What Is Bitcoin Money?

The one thing required of all forms of money, including gold...

The modern dollar is essentially a cryptocurrency managed by the Fed...

Then Simon Black shows you why Bitcoin is the modern version of the printing press,

and why it’s such a threat to elites...

 

 

Dear Reader,

 

At various times in history, feathers have been money. Shells have been money.

Dollars and euros are money. Gold and silver are certainly money.

Bitcoin and other cryptocurrencies can also be money. People say some forms of money,

such as Bitcoin or U.S. dollars, are not backed by anything.

But that’s not true. They are backed by one thing: CONFIDENCE.

If you and I have confidence that something is money and we agree that it’s money,

then it’s money. I can call something money, but if nobody else in

the world wants it, then it’s not money. The same applies to gold, dollars and

cryptocurrencies. Governments have an edge here, because they make you pay taxes in their money.

Put another way, governments essentially create an artificial use case for their own

forms of paper money by threatening people with punishment if they do not pay

taxes denominated in the government’s own fiat currency. And the dollar has a

monopoly as legal tender for the payment of U.S. taxes. According to John Maynard

Keynes and many other economists, it is that ability of state power to coerce tax payments

in a specified currency that gives a currency its intrinsic value. This theory of money

boils down to saying we value dollars only because we must use them to pay our taxes

otherwise, we go to jail. WOW. WE GO TO JAIL. So-called cryptocurrencies such as Bitcoin

have two main features in common. The first is that they are not issued or regulated

by any central bank or single regulatory authority. They are created in accordance with certain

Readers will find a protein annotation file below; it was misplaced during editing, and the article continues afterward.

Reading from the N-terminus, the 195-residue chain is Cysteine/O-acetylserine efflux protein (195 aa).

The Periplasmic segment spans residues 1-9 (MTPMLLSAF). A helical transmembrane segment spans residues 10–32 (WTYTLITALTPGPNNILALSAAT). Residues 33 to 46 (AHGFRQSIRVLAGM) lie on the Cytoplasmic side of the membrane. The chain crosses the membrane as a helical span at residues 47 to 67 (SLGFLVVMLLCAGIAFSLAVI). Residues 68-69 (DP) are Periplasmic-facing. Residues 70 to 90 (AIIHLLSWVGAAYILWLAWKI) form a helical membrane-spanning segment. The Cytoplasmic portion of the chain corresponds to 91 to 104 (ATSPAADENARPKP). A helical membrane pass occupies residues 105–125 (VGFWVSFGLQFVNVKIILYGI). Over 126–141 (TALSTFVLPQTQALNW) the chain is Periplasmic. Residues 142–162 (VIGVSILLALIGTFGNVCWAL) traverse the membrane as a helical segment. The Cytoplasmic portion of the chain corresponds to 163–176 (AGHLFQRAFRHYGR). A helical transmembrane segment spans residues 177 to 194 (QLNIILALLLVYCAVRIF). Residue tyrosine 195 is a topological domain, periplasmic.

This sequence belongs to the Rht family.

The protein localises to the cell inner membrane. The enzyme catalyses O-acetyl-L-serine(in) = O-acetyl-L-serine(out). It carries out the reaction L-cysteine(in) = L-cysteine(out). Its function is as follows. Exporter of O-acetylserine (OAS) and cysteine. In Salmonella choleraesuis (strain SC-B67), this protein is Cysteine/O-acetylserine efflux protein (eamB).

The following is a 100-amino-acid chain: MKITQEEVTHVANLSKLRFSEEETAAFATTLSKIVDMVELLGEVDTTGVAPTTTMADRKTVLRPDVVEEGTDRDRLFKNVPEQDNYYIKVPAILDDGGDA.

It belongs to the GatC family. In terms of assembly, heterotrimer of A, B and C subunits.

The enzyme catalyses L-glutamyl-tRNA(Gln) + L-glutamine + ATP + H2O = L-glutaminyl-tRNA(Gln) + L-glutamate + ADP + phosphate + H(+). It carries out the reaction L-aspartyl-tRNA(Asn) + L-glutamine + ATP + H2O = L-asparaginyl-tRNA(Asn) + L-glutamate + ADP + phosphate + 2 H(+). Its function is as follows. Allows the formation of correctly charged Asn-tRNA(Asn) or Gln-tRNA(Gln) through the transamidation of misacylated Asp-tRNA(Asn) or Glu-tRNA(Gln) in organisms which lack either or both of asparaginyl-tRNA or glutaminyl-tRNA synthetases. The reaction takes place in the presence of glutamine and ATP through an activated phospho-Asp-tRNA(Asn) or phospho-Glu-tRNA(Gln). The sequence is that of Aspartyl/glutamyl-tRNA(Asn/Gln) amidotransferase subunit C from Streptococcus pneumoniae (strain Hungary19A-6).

computer algorithms and are issued and transferred through a distributed processing network

using open source code. It is impossible to destroy a cryptocurrency by attacking

any single node or group of nodes. Any particular computer server hosting a cryptocurrency

ledger or register could be destroyed, but the existence of the currency would continue to reside on

other servers all over the world and could quickly be replicated. It is impossible to destroy

a cryptocurrency by attacking any single node or group of nodes.

The second feature in common is encryption, which gives rise to the CRYPTO part of the name.

It is possible to observe transactions taking place in the so-called block chain,

which is a master register of all currency units and transactions. But the identity of

the transacting parties is hidden behind what is believed to be an unbreakable code.

Only the transacting parties have the keys needed to decode the information in the block chain

in such a way as to obtain use and possession of the currency. This does not mean

that cryptocurrencies are fail-safe. But on the whole, the system works reasonably well and

is growing rapidly for both legitimate and illegitimate transactions.

It’s worth pointing out that the U.S. dollar is also a digital cryptocurrency for all